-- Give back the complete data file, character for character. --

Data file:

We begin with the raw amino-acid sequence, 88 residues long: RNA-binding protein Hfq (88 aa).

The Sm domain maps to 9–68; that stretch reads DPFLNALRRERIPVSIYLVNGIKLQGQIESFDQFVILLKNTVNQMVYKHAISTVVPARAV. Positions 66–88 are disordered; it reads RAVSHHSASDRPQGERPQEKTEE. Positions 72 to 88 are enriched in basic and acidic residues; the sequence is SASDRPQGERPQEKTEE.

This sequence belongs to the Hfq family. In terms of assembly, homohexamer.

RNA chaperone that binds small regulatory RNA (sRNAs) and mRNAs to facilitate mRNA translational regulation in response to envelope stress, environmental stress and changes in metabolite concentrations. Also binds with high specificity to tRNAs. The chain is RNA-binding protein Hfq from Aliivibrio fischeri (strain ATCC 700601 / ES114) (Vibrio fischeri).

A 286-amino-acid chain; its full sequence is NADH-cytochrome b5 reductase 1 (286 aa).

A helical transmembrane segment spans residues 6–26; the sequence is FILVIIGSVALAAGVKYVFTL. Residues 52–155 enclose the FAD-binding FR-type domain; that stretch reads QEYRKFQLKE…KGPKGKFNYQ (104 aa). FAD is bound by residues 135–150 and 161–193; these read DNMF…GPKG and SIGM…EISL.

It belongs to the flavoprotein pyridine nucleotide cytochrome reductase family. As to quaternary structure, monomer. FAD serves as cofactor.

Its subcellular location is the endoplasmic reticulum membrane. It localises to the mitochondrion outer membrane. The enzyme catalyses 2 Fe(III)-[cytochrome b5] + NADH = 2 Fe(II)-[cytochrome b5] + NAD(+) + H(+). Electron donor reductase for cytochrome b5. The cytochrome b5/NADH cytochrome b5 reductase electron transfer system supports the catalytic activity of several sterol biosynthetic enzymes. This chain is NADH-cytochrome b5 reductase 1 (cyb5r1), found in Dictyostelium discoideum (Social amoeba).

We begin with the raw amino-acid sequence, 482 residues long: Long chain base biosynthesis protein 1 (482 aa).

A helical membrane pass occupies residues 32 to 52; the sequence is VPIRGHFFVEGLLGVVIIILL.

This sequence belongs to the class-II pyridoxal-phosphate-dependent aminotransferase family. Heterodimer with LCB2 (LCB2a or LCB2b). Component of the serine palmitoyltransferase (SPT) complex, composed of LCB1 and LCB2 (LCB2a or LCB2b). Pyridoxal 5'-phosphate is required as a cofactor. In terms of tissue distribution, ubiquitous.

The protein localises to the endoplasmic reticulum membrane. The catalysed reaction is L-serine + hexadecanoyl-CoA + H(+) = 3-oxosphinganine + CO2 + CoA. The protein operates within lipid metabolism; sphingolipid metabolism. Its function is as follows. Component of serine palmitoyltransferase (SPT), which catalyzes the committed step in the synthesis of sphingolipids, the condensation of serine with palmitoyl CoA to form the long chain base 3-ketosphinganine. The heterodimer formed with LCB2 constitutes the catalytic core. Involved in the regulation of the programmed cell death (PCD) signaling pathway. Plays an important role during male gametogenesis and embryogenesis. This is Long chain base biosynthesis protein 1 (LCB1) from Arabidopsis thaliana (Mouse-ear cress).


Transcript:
We begin with the raw amino-acid sequence, 88 residues long: RNA-binding protein Hfq (88 aa).

The Sm domain maps to 9–68; that stretch reads DPFLNALRRERIPVSIYLVNGIKLQGQIESFDQFVILLKNTVNQMVYKHAISTVVPARAV. Positions 66–88 are disordered; it reads RAVSHHSASDRPQGERPQEKTEE. Positions 72 to 88 are enriched in basic and acidic residues; the sequence is SASDRPQGERPQEKTEE.

This sequence belongs to the Hfq family. In terms of assembly, homohexamer.

RNA chaperone that binds small regulatory RNA (sRNAs) and mRNAs to facilitate mRNA translational regulation in response to envelope stress, environmental stress and changes in metabolite concentrations. Also binds with high specificity to tRNAs. The chain is RNA-binding protein Hfq from Aliivibrio fischeri (strain ATCC 700601 / ES114) (Vibrio fischeri).

A 286-amino-acid chain; its full sequence is NADH-cytochrome b5 reductase 1 (286 aa).

A helical transmembrane segment spans residues 6–26; the sequence is FILVIIGSVALAAGVKYVFTL. Residues 52–155 enclose the FAD-binding FR-type domain; that stretch reads QEYRKFQLKE…KGPKGKFNYQ (104 aa). FAD is bound by residues 135–150 and 161–193; these read DNMF…GPKG and SIGM…EISL.

It belongs to the flavoprotein pyridine nucleotide cytochrome reductase family. As to quaternary structure, monomer. FAD serves as cofactor.

Its subcellular location is the endoplasmic reticulum membrane. It localises to the mitochondrion outer membrane. The enzyme catalyses 2 Fe(III)-[cytochrome b5] + NADH = 2 Fe(II)-[cytochrome b5] + NAD(+) + H(+). Electron donor reductase for cytochrome b5. The cytochrome b5/NADH cytochrome b5 reductase electron transfer system supports the catalytic activity of several sterol biosynthetic enzymes. This chain is NADH-cytochrome b5 reductase 1 (cyb5r1), found in Dictyostelium discoideum (Social amoeba).

We begin with the raw amino-acid sequence, 482 residues long: Long chain base biosynthesis protein 1 (482 aa).

A helical membrane pass occupies residues 32 to 52; the sequence is VPIRGHFFVEGLLGVVIIILL.

This sequence belongs to the class-II pyridoxal-phosphate-dependent aminotransferase family. Heterodimer with LCB2 (LCB2a or LCB2b). Component of the serine palmitoyltransferase (SPT) complex, composed of LCB1 and LCB2 (LCB2a or LCB2b). Pyridoxal 5'-phosphate is required as a cofactor. In terms of tissue distribution, ubiquitous.

The protein localises to the endoplasmic reticulum membrane. The catalysed reaction is L-serine + hexadecanoyl-CoA + H(+) = 3-oxosphinganine + CO2 + CoA. The protein operates within lipid metabolism; sphingolipid metabolism. Its function is as follows. Component of serine palmitoyltransferase (SPT), which catalyzes the committed step in the synthesis of sphingolipids, the condensation of serine with palmitoyl CoA to form the long chain base 3-ketosphinganine. The heterodimer formed with LCB2 constitutes the catalytic core. Involved in the regulation of the programmed cell death (PCD) signaling pathway. Plays an important role during male gametogenesis and embryogenesis. This is Long chain base biosynthesis protein 1 (LCB1) from Arabidopsis thaliana (Mouse-ear cress).